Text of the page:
Fortress CEO to analysts: We don’t call them “losses”
Forgive Wes Edens, CEO of Fortress Investment Group, for being a bit tetchy these days.
His publicly traded investment group posted a first quarter net loss of $69 million, compared to gains of $62.1 million a year earlier, as the markets pummeled its public stock holdings, among other factors. And its share price has fallen by half since it listed just over a year ago on the New York Stock Exchange.
So when an analyst pointed out on last week’s first-quarter earnings call that FIG’s public portfolio holdings fell from $7.8 billion just over a year ago to $765 million now – a $7 billion decline – Edens struggled to avoid using the dreaded “L” word, for loss. Most of the decline, he said, was “a reduction of market value,” or maybe an “unrealized” loss, since it continues to hold most of the assets, having sold only around $1.5 billion of them.
“I think that the use of the word loss in this case is pejorative and actually not at all accurate,” sniffed Edens to Rashad Fonti, analyst from Citigroup, whose bank – like most others – has used the word “loss” all too often in recent months in describing its performance.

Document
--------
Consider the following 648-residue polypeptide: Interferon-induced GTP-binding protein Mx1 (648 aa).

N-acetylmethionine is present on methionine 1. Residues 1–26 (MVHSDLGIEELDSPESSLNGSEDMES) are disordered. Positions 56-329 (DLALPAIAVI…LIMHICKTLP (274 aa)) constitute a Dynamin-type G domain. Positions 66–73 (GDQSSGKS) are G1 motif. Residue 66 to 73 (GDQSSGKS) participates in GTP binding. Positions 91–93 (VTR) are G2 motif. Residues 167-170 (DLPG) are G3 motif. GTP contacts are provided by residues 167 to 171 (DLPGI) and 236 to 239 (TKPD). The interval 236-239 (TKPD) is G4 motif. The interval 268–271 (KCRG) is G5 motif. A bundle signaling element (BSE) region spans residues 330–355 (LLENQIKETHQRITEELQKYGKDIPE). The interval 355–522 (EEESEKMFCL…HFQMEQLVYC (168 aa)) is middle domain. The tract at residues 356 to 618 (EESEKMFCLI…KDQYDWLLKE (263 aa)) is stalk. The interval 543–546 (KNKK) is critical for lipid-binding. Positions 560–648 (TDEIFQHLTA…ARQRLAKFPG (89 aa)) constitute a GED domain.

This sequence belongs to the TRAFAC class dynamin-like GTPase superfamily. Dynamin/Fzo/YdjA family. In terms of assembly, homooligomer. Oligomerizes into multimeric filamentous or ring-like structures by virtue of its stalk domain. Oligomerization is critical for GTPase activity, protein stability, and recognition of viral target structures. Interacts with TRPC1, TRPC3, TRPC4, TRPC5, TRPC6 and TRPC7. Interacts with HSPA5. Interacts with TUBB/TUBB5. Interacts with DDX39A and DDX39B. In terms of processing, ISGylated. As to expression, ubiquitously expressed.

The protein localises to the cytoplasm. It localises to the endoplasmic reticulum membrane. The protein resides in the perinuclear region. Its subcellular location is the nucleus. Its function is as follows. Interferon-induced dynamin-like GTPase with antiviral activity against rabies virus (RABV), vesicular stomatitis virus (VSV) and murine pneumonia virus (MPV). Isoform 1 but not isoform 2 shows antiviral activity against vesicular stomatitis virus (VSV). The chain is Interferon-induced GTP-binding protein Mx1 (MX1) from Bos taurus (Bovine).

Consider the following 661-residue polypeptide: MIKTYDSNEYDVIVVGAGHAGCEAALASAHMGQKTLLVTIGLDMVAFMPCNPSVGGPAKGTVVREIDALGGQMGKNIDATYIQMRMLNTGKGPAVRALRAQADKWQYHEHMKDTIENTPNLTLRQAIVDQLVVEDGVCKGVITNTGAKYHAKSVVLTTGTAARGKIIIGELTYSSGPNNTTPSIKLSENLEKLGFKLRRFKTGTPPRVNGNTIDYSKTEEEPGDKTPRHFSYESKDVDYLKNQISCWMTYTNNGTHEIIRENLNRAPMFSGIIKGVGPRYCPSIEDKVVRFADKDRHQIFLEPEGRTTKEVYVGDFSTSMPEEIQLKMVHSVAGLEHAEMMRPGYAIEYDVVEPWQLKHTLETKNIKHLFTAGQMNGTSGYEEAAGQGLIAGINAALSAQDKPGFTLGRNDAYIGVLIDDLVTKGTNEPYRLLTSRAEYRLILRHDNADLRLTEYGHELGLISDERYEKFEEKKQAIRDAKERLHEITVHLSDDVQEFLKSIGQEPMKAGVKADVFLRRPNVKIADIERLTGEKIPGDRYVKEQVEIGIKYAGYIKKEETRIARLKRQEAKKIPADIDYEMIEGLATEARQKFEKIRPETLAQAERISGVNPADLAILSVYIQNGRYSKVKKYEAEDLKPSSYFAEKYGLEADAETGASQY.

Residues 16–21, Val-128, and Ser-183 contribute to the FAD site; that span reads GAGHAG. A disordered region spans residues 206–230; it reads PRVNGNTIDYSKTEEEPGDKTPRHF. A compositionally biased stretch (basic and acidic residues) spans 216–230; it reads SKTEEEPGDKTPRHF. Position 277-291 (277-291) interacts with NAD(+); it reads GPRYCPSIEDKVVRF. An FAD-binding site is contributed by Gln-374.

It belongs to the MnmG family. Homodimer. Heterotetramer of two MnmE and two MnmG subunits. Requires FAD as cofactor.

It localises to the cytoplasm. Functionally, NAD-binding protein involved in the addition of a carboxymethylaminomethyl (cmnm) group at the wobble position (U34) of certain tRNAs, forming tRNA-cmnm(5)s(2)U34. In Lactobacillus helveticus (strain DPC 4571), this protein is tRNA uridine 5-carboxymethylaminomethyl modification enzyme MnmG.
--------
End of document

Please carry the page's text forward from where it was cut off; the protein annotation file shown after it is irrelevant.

Edens, a hedge fund guy who has evidently not gotten used to running a public company and being subjected to pesky analyst questions (or worse, media questions), took umbrage when Fonti basically said the company had failed its investors by not selling the stock holdings before the market turned last year. (Underlying message: how smart are you overcompensated hedge fund guys anyway?)
“You were almost $8 billion, (and now) you’re down to less than a billion dollars,” said Fonti, according to a transcript of the call. “You didn’t take the gains. The money was lost.”
That was all a bit much for Edens, who basically said the market is wrong in its valuations. “It’s actually not a loss as long as we still own the investment, right? And since we have investments in companies that we think have a tremendous amount of value, it’s a mark-to-market issue.”
Right. Those markets have a way of getting it all wrong. And hey, while we’re at it, who needs this quarterly numbers stuff anyway? We’re a long-term business. Get it?? LONG-TERM. And you analysts should be happy we give you any insight at all. Now go back and rework your models…
“We don’t really measure our company on a quarterly basis,” Edens told the analysts, as part of a discussion over whether it may change its dividend to adjust for ups and downs in performance. “We have quarterly conference calls like this to give you insight into how the company is doing, but we really look at the company in the aggregate in the long term.”
“Having some sort of knee jerk reaction to a quarter is not the right thing to do.”
Well, that settles that.